In "Of Mice and Men," the ranch owner's son Curley has no friends as a result of his wielding power over the workers who live in the ranch house. At the end of the third section when Curley comes around in search of his wayward wife, the other men lash out angrily at him.
'Why'n't you tell her to stay the hell home where she belongs?' said carlson....You tried to throw a scare into Slim, an' you couldn't make it stick....You're yella as a frog belly...You come for me, an' I'lll kick your ---head off.'
Because of this jealousy of his wife and his belligerence towards the men, Curley is isolated from all of the men. In a different way, Crooks, the "negro stable buck" is isolated, too. But, he is isolated through the power of a racial divide, not a social one. Made to live in the harness room alone, Crooks feels cut off from everyone. At the beginning of the fourth section, when Lennie innocently enters the room, Crooks feels resentment:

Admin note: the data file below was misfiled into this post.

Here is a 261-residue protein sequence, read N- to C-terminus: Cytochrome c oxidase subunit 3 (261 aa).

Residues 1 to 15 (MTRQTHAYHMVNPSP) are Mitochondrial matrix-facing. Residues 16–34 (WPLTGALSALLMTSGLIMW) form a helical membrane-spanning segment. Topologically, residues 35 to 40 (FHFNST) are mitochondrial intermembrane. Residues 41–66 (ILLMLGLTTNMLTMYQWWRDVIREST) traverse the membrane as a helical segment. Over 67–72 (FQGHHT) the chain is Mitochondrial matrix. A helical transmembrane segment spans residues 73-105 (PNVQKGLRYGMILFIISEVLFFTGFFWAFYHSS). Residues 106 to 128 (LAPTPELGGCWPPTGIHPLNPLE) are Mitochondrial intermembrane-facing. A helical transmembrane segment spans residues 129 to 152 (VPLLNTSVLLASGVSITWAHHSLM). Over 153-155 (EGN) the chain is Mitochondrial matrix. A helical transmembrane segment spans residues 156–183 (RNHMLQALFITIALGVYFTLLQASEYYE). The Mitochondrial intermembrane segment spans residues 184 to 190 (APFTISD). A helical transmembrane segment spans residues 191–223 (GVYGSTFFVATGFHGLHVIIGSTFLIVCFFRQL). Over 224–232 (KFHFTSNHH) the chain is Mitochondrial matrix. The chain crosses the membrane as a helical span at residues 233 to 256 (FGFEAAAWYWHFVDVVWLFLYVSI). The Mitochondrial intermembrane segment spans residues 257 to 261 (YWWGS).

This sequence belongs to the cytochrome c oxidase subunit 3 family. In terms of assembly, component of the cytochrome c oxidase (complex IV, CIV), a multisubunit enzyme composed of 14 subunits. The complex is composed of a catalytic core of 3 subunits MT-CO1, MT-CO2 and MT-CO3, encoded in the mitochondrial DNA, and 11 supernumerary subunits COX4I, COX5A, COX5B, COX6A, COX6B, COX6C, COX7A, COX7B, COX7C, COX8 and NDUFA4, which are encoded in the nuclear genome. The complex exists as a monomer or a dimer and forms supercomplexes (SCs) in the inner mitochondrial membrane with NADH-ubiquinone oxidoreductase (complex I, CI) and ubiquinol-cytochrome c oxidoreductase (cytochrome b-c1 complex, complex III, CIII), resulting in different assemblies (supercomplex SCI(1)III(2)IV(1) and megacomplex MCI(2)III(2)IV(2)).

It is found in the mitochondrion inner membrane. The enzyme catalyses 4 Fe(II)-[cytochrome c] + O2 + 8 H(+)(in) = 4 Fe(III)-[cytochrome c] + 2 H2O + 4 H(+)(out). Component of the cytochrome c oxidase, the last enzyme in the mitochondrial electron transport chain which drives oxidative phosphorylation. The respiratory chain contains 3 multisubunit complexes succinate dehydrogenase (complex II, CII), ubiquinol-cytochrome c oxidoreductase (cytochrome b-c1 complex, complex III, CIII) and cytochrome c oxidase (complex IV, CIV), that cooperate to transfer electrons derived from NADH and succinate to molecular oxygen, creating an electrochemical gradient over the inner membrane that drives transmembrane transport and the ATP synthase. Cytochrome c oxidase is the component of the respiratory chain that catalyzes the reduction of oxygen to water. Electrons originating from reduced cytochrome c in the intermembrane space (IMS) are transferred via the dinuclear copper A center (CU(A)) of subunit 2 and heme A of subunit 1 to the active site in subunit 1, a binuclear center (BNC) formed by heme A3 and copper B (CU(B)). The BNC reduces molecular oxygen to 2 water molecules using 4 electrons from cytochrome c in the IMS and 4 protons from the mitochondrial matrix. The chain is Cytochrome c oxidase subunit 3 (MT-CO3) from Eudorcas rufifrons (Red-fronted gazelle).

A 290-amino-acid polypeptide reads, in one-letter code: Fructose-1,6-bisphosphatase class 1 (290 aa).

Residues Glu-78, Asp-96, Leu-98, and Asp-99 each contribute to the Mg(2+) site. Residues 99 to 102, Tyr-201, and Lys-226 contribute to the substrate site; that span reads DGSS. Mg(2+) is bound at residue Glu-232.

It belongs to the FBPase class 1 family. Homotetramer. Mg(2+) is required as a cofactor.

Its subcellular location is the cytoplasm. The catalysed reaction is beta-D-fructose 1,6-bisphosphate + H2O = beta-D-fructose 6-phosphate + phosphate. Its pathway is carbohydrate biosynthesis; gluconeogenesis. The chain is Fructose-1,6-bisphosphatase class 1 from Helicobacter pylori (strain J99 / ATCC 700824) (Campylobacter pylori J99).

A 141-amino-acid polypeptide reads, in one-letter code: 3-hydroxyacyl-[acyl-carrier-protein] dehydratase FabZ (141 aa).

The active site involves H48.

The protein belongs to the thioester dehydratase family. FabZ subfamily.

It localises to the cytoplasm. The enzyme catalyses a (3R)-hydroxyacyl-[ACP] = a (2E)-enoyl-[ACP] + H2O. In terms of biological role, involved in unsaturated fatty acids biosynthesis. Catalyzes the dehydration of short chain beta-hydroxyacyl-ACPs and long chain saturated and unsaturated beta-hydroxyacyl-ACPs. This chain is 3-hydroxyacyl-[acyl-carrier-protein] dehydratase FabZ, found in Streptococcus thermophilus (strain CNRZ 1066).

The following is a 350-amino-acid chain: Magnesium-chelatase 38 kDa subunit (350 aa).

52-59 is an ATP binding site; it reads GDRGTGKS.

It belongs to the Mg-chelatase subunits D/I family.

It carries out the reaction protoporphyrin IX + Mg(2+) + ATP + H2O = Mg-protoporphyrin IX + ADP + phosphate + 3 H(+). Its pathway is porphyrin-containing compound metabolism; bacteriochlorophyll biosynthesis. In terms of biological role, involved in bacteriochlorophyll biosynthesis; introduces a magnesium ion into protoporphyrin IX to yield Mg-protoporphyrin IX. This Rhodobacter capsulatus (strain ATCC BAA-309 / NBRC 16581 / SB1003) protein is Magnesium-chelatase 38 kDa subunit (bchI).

You got no right to come in my room....Nobody got any right in her but me.
Then, when Lennie unknowingly questions Crooks, the stable hand enjoys his new found power and questions Lennie about George, taunting him; his face "lighted with pleasure in his torture: "Nobody can't tell what a guy'll do."
In the Naturalistic setting of Steinbeck's novel, the characters are often rendered helpless by their isolation;yet, even at their weakest, they ironically seek to destroy the other. So, the paradox that Steinbeck creates in "Of Mice and Men" is that the strength to oppress others is itself born of weakness.